U.S. Department of Agriculture: Agricultural Research Service, Lincoln, Nebraska


Date of this Version


Document Type



Journal of Food Protection, Vol. 85, No. 4, 2022, Pages 632–638 https://doi.org/10.4315/JFP-21-334


Published 2022 by the International Association for Food Protection Not subject to U.S. Copyright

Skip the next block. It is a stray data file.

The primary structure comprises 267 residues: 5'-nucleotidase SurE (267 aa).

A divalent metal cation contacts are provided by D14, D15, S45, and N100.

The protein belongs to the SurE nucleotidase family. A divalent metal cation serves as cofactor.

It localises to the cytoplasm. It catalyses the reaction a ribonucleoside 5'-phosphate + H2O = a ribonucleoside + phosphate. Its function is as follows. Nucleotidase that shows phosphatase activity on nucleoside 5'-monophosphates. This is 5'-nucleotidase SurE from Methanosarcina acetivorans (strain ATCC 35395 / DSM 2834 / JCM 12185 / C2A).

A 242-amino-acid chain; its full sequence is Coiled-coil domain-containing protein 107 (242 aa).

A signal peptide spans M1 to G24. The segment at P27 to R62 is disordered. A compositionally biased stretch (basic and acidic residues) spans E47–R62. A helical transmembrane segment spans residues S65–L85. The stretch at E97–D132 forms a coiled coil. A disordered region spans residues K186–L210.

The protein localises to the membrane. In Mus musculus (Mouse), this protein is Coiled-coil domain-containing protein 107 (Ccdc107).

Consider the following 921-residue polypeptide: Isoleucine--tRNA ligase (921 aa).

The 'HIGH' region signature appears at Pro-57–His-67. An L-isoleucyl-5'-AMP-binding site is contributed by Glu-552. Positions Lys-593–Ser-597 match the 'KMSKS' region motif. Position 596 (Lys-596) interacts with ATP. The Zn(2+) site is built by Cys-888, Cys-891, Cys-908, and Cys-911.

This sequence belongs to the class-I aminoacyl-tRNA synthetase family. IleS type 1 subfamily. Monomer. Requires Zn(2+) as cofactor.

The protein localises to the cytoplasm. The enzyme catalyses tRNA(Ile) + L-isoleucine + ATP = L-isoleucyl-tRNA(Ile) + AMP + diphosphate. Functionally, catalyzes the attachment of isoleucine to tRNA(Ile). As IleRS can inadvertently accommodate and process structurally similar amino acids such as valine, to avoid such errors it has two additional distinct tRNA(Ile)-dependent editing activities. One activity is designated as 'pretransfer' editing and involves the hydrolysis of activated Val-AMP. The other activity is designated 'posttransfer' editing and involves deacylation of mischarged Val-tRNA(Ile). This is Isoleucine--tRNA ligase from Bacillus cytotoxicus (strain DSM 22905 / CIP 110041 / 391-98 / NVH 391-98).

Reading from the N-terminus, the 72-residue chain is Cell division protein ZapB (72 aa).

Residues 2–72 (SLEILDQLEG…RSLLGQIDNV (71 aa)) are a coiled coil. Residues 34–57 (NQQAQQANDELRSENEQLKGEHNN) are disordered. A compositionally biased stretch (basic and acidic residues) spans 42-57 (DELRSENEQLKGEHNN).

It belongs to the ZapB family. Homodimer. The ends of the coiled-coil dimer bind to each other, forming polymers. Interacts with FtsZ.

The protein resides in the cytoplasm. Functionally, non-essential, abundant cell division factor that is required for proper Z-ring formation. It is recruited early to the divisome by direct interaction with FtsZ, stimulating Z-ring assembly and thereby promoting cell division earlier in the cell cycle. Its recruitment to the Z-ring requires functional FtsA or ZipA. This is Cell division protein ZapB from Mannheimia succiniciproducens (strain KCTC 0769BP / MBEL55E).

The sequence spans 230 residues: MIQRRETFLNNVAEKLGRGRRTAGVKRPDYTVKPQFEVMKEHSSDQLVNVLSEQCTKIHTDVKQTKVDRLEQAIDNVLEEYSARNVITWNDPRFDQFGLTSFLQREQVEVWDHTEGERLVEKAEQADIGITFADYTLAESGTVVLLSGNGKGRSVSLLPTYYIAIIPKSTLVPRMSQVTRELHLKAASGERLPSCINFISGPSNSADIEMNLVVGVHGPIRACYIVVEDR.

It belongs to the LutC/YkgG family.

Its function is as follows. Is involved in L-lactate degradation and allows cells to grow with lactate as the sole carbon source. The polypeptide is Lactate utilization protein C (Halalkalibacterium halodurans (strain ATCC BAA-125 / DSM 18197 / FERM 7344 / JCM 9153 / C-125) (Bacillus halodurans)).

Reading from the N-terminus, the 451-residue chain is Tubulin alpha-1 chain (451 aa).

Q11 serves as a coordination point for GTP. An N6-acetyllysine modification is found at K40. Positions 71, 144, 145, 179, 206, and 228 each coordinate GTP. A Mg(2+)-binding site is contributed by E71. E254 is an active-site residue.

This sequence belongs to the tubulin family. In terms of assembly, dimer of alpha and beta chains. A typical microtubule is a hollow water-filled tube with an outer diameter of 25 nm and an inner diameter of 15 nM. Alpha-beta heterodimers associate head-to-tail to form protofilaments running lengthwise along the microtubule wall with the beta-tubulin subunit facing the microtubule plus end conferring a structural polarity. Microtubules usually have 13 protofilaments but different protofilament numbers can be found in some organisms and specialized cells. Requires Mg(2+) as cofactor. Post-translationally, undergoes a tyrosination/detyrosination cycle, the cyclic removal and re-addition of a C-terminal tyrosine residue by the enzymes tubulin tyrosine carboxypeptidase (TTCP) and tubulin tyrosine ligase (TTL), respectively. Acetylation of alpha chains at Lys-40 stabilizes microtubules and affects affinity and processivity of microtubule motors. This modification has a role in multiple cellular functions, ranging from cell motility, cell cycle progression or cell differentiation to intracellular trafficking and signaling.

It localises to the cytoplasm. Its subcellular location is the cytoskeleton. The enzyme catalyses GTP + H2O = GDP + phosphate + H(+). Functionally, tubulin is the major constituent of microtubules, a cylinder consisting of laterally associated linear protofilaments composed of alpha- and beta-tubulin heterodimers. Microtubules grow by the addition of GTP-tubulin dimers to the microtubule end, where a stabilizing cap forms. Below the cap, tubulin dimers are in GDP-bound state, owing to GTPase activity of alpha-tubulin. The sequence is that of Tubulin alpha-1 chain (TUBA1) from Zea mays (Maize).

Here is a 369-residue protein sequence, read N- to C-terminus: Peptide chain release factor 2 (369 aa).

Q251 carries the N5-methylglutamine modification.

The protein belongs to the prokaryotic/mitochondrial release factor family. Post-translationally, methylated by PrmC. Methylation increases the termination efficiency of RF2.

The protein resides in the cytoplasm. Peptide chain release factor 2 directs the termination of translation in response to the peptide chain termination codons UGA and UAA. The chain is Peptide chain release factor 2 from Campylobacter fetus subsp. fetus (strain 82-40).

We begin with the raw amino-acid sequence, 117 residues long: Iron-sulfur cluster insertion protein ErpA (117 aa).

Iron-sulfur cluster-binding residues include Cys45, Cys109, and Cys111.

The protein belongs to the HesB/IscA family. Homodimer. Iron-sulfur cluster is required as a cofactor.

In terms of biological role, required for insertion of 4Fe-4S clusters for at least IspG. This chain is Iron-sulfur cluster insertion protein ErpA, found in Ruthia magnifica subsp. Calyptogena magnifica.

Meat contamination by Salmonella enterica is a serious public health concern. Available data have suggested that biofilm formation at processing plants and contaminated contact surfaces might contribute to meat contamination. Because transfer from contact surfaces to food products via direct contact has been deemed the most common bacteria transmission route that can lead to contamination, we evaluated the effect of Salmonella biofilm forming ability, contact surface material, and beef surface tissue type on Salmonella biofilm transfer from hard surfaces to beef products. Salmonella biofilms developed on the common contact surfaces stainless steel (SS) and polyvinylchloride (PVC) were transferred consecutively via 30 s of direct contact to either lean muscle or adipose tissue surfaces of 15 pieces of beef trim. The Salmonella biofilm cells could be effectively transferred multiple times from the contact surfaces to the beef trim as indicated by quantifiable Salmonella cells on most meat samples. Biofilm forming ability had the most significant impact (P < 0.05) on transfer efficiency. More cells of Salmonella strains that formed strong biofilms were transferred after each contact and contaminated more meat samples with quantifiable cells compared with strains that formed weak biofilms. Contact surface materials also affected transferability. Salmonella biofilms on SS transferred more efficiently than did those on PVC. In contrast, the two types of meat surface tissues were not significantly different (P > 0.05) in biofilm transfer efficiency. Beef trim samples that were in contact with biofilms but did not have quantifiable Salmonella cells were positive for Salmonella after enrichment culture. Our results indicate the high potential of Salmonella biofilms on common contact surfaces in meat processing plants to cause product cross-contamination.